Antwerp police consider branded merchandise, including onesies for babies
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Antwerp police consider branded merchandise, including onesies for babies

Credit: © Belga

Antwerp police are exploring the idea of selling branded merchandise, from baby onesies and teddy bears to umbrellas and bike seat covers.

Police are curious as to whether merchandise emblazoned with the Antwerp police logo could help make them an attractive employer as they face an aging workforce that means they’ll need to fill hundreds of openings in the coming years.

The official Twitter account of the police department posted a survey on Monday calling for opinions on which sort of merchandise people might be interested in purchasing, and asking people to rate how appealing their current logo is.

“Antwerp Police Force wants to make itself known more as a strong and thorough brand in a modern, progressive and open way,” the survey explains. “The aim is to put our police force on the proverbial map, even more so than today, among the people of Antwerp, visitors to the city and its interest groups.”

We are investigating whether we can market and sell products with the Antwerp police brand logo. We want to know your opinion about this. Five minutes: that’s all it takes to complete our questionnaire.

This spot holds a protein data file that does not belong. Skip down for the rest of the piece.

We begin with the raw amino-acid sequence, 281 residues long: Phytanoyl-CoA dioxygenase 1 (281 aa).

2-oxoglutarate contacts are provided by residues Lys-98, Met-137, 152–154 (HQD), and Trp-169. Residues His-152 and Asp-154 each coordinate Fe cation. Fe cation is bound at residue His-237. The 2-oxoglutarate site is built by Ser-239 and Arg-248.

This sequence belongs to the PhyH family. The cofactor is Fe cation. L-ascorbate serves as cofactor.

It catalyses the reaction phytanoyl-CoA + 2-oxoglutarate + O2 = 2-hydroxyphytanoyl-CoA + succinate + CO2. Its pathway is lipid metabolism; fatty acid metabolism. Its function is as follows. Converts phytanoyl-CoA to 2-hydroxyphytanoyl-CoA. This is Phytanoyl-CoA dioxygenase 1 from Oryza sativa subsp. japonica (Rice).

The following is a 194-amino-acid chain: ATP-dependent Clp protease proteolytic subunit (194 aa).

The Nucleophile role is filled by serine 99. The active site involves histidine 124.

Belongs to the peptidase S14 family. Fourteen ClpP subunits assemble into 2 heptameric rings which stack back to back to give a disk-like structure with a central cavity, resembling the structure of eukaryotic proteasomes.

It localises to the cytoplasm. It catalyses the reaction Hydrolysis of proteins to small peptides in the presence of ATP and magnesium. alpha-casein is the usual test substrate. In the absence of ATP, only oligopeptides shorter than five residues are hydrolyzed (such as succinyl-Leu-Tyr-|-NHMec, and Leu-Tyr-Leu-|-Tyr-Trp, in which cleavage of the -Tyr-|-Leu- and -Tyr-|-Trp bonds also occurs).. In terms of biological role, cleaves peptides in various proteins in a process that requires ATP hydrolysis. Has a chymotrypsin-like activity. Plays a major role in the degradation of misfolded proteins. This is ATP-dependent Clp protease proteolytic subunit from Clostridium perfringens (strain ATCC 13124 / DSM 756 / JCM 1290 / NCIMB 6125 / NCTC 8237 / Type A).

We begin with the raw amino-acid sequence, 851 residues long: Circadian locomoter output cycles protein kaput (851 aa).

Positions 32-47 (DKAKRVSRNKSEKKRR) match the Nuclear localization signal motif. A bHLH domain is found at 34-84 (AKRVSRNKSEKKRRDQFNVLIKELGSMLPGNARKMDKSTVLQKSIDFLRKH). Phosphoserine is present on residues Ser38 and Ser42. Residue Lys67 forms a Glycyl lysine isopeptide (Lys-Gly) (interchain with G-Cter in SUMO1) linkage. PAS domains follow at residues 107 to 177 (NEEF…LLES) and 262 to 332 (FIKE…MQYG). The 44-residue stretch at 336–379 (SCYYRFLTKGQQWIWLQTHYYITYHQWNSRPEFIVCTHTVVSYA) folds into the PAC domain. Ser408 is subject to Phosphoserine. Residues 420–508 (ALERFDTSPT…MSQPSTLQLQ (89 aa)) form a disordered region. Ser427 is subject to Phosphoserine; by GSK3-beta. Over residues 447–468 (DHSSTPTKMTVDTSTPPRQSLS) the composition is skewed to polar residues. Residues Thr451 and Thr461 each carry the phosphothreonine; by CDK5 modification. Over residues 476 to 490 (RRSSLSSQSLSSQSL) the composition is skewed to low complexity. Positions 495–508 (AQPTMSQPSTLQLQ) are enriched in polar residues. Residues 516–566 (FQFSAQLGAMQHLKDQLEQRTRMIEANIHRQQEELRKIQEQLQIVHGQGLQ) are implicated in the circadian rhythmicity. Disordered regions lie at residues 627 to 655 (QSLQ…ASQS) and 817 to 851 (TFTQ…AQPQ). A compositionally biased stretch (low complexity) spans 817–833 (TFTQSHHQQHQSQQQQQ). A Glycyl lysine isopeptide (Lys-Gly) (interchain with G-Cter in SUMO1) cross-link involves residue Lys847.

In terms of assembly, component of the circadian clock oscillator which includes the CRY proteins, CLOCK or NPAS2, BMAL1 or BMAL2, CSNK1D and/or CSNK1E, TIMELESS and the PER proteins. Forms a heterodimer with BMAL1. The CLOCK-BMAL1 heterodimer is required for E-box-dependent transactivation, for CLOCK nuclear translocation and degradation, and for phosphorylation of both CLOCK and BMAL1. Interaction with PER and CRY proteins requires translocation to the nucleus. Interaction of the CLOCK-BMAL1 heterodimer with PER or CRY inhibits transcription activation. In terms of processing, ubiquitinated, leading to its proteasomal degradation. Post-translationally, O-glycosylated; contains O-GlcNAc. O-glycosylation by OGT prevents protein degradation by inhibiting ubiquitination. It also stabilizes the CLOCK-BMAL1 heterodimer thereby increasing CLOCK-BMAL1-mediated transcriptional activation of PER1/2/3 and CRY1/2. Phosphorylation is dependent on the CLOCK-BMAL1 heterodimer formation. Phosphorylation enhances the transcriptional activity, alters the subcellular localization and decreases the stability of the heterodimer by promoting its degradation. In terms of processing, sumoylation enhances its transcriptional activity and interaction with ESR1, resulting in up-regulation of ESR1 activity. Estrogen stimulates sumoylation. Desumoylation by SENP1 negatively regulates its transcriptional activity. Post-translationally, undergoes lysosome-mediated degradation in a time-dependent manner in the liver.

“It’s just an idea,” police spokesperson Wouter Bruyns told De Standaard.

The survey faced some backlash on Twitter.

“Maybe a stupid question: shouldn’t a police logo only be used by the police?” asked one user.

“Our logo (the little flame) can indeed only be used by the police,” the official account responded. “Our brand logo (the circle with coat of arms) is not an official police designation and can therefore be used for gadgets, etc.”

The survey presented various categories of merchandise, from clothing and accessories to toys.

“I think this is a terrible idea,” said one Twitter user. “Police logos do not belong on merchandising. Unfortunately, I cannot fill in the form because I have to indicate what I would buy and how much money I would spend. This is a bad survey.”

Some of the criticism questioned whether or not a police force was even allowed to carry out commercial activities.

“We are indeed not a commercial player,” Bruyns said. “Parallel to this survey, we are therefore also investigating what is possible and allowed, and how the products could be distributed.”

They pointed to the possibility of a retail chain offering the products for sale.

“We do not intend to free up our own staff for this,” clarified the spokesperson.

Helen Lyons
The Brussels Times